Guitar Practice: 12 Tips for Getting Past the Plateau
We all get stuck on a plateau even as we realize the source of the problem: playing the same songs, scales, and exercises. In this article I’m going to offer 12 tips for getting past the plateau. Obviously, keep doing the same thing and progress will grind to a halt. Worse than that, you’re going to become bored and unmotivated. The joy and enthusiasm that you have experienced in the past are gone.
If you’re experiencing a plateau, we’re going to help you get out of the rut. Here’s the concept. I’m going to list ideas that will get you moving. Download and print the list here. Look the list over and put a number by each of the ideas. Rank them from one to four:
- Love it. I would be glad to try this.
- Less interest but I would be willing to try it.
- Not interested.
- Sorry, that’s just not me.
So, print the pdf. Read each of the suggestions. Evaluate and rank them from one to four. If you’re reading this on your phone, just check out the list below and evaluate – no need to print the list.
Here’s the method to my madness. I’ve already explained how we get stuck on a plateau by doing the same thing over and over. How do we get out of the rut? By doing something so far outside of our comfort level that we are in a position to learn from exploring unfamiliar territory. And yes, learn as much in a week as you did last month, maybe even last year.
Three years ago, our neighborhood decided to have a little neighborhood party. Sounds like it would be easy for a big shot like me. Right? Our song list was all Classic Rock. I really don’t play that much Classic Rock. Most of the songs had leads in the Major Pentatonic scale. I seldom play Major Pentatonic leads. I play minor leads and typically, heavy stuff. I hadn’t done this type of music since the mid seventies and I wasn’t good at it then. We all have our sweet spot. Trust me, if David Gilmour was to perform Sweet Home Alabama it wouldn’t be as breathtaking as Comfortably Numb. Not even close.
Friends, relatives, and the entire neighborhood were coming to the event which created the necessary pressure to motivate me to practice. Over the course of a month I was immersed in this stuff. It was interesting because I was able to apply what I know about music theory that I didn’t know back in the seventies. I absolutely saw the light. I would have never chosen to do this on my own. I seriously think that experience taught me in a month more than I had learned in years. That’s what happens when you step outside of……. The Comfort Zone.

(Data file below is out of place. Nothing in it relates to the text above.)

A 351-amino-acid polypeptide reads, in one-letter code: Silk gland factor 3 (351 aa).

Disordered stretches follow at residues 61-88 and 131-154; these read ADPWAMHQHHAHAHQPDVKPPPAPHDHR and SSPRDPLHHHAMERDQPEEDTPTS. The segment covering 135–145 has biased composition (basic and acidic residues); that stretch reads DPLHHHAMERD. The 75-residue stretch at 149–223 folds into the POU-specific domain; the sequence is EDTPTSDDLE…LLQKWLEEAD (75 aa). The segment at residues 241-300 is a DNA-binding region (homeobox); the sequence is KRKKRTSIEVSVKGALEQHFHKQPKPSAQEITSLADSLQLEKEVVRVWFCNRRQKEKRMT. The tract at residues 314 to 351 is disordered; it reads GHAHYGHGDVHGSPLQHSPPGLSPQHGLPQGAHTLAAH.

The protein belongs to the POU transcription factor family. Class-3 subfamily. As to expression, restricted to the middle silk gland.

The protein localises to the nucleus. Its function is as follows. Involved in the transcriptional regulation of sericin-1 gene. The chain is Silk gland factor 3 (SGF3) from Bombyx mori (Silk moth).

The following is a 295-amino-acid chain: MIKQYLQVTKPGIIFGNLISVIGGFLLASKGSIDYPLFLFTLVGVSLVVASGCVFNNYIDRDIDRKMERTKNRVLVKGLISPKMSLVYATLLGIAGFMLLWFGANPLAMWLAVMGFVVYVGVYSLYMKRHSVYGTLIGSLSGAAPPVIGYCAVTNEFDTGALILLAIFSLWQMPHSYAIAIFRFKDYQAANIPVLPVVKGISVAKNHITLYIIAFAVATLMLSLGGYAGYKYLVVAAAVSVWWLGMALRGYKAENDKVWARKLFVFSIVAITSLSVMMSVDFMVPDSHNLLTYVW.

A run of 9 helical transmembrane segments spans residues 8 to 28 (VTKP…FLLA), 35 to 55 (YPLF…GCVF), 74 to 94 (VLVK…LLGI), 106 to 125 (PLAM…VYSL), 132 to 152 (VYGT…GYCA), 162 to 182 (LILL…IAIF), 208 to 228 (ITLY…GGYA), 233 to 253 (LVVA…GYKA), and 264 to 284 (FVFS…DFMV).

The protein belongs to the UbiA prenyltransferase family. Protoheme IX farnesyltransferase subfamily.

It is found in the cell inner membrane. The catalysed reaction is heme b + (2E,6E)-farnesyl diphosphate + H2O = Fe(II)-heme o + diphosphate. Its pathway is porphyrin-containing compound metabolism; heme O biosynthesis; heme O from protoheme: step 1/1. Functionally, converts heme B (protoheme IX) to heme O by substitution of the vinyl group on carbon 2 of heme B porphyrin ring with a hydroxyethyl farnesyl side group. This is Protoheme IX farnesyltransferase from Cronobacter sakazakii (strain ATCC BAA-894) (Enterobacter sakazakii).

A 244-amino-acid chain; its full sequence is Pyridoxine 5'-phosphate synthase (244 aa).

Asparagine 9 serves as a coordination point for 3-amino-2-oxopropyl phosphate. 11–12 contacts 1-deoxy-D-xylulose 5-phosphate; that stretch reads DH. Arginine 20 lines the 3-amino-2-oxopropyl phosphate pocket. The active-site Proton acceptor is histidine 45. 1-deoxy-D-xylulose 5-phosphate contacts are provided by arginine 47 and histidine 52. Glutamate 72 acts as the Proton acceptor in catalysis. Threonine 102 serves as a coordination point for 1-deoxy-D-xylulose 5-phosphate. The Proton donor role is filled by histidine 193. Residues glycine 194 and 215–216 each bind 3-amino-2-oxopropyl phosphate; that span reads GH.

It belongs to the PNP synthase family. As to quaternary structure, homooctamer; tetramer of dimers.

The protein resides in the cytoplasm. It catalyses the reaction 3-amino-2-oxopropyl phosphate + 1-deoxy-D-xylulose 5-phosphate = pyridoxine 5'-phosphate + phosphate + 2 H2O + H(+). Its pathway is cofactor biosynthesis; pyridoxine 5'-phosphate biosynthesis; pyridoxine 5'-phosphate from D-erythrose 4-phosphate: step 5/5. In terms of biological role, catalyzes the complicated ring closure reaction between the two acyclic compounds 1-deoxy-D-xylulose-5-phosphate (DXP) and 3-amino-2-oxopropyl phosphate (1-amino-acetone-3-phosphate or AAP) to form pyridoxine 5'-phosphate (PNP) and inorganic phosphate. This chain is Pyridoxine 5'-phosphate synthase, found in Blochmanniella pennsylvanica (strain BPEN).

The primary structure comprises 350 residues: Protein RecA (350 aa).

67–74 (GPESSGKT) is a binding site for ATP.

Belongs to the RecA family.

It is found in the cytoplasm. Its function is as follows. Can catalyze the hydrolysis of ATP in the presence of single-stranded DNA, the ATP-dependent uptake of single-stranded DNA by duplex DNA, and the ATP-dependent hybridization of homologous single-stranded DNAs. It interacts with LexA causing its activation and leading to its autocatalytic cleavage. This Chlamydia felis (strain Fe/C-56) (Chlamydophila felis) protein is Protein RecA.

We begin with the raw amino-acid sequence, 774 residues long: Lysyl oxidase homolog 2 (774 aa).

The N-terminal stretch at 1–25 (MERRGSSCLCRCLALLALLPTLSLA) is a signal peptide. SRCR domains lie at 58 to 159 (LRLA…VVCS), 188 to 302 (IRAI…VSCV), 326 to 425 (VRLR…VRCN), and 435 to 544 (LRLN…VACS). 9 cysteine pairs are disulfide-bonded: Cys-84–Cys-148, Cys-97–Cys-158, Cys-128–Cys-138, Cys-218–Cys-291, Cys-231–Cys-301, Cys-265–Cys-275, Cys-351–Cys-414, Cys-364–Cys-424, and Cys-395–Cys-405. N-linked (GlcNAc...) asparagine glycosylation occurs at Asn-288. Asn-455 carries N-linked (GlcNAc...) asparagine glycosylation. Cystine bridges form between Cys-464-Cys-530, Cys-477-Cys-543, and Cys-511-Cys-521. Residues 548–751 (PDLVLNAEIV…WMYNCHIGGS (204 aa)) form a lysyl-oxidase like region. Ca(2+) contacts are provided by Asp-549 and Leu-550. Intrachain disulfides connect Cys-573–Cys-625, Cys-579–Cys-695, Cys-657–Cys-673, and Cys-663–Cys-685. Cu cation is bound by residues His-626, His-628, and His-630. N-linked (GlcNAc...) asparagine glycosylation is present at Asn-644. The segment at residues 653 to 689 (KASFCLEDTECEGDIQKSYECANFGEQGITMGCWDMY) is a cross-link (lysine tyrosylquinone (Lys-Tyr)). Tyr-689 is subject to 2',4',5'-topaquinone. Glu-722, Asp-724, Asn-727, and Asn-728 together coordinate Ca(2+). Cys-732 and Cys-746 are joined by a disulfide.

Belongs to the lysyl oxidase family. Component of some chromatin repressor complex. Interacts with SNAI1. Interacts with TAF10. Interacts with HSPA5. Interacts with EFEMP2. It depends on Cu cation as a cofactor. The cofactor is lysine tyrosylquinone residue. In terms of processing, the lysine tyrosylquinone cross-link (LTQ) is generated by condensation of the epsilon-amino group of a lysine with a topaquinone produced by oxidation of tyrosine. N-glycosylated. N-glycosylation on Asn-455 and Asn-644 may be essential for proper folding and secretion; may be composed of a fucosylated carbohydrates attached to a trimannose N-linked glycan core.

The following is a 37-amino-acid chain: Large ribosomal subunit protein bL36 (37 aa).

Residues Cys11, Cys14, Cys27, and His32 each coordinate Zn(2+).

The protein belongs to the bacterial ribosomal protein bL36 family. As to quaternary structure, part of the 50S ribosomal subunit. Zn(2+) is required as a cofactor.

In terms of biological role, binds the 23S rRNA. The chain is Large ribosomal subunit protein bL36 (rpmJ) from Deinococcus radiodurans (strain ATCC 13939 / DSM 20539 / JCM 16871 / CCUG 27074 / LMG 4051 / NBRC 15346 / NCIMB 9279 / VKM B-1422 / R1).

So, did I amaze the audience? I’ll answer that in two parts
- Thank God the video never made it to the Internet. So, I’ll stand by 1.
From this list, pick something way out of your comfort zone rated 3 or 4. Begin working on it today and continue for a week (or more).
1. Record and review your playing daily.
2. If you sit in a chair when you’re playing, put a strap on, stand up and practice in front of a mirror. Don’t just stand there. You can play air guitar. Right? Make it real. Play as if you’re entertaining an audience. *
3. If you usually practice with a metronome, practice with a drum machine, drum loops, or a drum app. Really listen to the drums and play with them. Don’t just play a stiff, clock like beat. Listen to the kick and snare and “lock in” to the groove.
4. Write and record a song with a melody and lyrics.
6. Already there? Learn something about the DAW (digital audio workstation) that you’ve wanted to know how to do for a long time like applying effects or creating a drum track. For example, learn to use a plug-in like EZDrummer 2 or emulate guitar sounds with a plug-in like Bias FX.
7. Not a shredder? Take a shred lesson.
8. Work with tab all the time? Learn part or all of a song by ear. It’s incredibly difficult the first time but it becomes easier with practice. Use the DAW to slow it down to half speed.
9. If you sit very still and practice parts to perfection, let go. Listen, feel, and move with the rhythm of the music. *
10. If you don’t try to play anything with super accuracy, try to learn something difficult. Be accurate with perfect technique.
11. Bonus points: You’re not a dancer? You’ve heard the suggestion, “Dance like nobody’s watching.” Try it. Playing music is a dance. Watch yourself dance in a mirror while listening to your favorite music. Your significant other will be proud. Plus, you’ll learn a lot about music composition. Make ‘em dance. Don’t just shuffle your feet. You play air guitar. Right? You beat out drum parts with your hands don’t you? Feel the rhythm and get started. *
12. If you don’t use Guitar Pro, buy the app, and learn the fundamentals. There are many online resources to help get you started. Guitar Pro is owned and sold by Arobas Music.
I’m going to open this up for a discussion on our Forum and I’m willing to bet that a week from now, many people will have experienced unexpected progress. Keep me honest. Comment about your progress on our Forum and suggest your ideas for moving beyond the comfort zone. Post your comment on the GuitarLessonForum.com right now.
This article is instructional and not intended as a promotion. I chose not to include links to any of our lessons in this article for that reason. Obviously, we have many programs that can assist in mastering these suggestions.
Guitar instructor Doug Marks is the author of this article.
Doug’s Metal Method guitar lessons can be found here
* A disclaimer – some of these suggestions are enlightening and possibly fun but won’t yield miraculous gains. Don’t let that stop you from dancing the night away.